In a blow to the prospects of China's home-grown 3G mobile phone standard, the country's largest mobile phone company confirmed recently that it would prefer to use foreign developed technology.
Wang Xiaochu, chief executive at China Mobile, told UBS analysts that his company is more likely to use the internationally-recognised WCDMA than China's own TD-SCDMA standard, according to the Hong Kong Standard and other sources.
State-owned China Mobile is the country's (and the world's) largest mobile phone operator, with over 220 million subscribers, roughly half the local market, according to recent press reports.
WCDMA was developed in the late 1990s by NTT in Japan, and allows a maximum data rate of at least 384Kbps. It already has over 40 million users worldwide. WCDMA network operators must pay a licence fee to use the standard.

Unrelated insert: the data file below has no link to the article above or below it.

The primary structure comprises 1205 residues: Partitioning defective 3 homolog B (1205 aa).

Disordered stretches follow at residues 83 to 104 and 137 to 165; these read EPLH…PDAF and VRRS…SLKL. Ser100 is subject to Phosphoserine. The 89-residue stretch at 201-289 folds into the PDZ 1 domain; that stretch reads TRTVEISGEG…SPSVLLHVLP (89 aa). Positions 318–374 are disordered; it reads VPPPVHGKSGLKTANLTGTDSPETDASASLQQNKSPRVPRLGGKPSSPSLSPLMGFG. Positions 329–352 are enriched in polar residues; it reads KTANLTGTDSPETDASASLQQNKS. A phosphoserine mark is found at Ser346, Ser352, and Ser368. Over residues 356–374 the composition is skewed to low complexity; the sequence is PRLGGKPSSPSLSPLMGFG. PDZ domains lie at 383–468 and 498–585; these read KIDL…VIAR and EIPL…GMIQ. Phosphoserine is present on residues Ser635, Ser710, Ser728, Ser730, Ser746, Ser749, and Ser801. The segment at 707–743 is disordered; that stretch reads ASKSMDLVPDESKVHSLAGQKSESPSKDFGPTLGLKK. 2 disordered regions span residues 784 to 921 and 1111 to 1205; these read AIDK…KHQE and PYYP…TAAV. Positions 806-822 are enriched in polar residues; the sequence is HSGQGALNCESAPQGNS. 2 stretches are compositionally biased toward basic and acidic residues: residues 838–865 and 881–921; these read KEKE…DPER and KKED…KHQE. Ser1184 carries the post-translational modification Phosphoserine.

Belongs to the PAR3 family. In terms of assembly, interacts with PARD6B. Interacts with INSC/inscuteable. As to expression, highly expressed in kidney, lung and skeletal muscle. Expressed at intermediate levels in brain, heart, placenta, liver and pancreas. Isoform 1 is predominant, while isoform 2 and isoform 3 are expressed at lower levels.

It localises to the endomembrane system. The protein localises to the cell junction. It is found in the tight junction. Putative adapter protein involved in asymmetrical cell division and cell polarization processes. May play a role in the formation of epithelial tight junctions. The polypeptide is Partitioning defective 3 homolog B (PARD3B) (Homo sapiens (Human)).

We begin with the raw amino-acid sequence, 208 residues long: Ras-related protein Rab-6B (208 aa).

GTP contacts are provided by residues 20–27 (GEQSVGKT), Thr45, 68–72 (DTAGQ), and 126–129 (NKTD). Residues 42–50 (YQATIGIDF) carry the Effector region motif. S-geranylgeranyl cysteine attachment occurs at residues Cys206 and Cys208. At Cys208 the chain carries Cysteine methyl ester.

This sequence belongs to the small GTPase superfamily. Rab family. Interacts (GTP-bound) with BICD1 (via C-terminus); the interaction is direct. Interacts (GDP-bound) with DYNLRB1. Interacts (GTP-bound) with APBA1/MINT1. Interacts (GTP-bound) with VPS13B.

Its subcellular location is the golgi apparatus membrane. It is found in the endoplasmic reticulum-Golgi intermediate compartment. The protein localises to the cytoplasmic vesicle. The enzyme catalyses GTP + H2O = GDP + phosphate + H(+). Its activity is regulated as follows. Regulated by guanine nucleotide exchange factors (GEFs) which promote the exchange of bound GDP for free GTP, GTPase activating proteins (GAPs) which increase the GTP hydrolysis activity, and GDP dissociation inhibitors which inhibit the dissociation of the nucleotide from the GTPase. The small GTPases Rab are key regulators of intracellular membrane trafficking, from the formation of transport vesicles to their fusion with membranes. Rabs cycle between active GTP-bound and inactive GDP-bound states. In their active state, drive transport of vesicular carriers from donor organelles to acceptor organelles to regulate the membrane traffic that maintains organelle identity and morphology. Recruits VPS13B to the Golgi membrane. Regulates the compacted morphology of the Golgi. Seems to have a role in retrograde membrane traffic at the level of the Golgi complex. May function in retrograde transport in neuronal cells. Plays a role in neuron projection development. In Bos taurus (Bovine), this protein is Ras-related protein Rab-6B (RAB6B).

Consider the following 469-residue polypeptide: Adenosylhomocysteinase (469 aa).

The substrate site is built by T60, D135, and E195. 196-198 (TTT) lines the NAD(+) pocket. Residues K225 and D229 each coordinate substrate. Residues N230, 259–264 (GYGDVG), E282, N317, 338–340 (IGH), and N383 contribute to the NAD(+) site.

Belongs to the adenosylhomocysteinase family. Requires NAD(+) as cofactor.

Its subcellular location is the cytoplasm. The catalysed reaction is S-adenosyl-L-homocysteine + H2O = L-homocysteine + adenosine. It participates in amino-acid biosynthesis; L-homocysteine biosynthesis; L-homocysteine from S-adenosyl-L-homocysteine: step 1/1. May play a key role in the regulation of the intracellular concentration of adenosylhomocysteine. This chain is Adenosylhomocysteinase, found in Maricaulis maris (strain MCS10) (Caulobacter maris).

China's TC-SCDMA was developed locally with assistance from foreign firms. It is being promoted by the government as its 'industry standard' for 3G services, and was formally announced earlier this month.
The development of the home grown standard is part of a drive to reduce China's reliance on foreign-owned technology as the country moves to strengthen the protection of intellectual property rights.
China's telecoms authorities are expected to allocate three licences to operate 3G networks later this year.
Local research firm Analysys predicts that the first licensee will be a TD-SCDMA operator.
"TD-SCDMA has weak market foundation. Without the government's macro control, the market selection of 3G would inevitably be WCDMA and CDMA2000," the firm commented last week.
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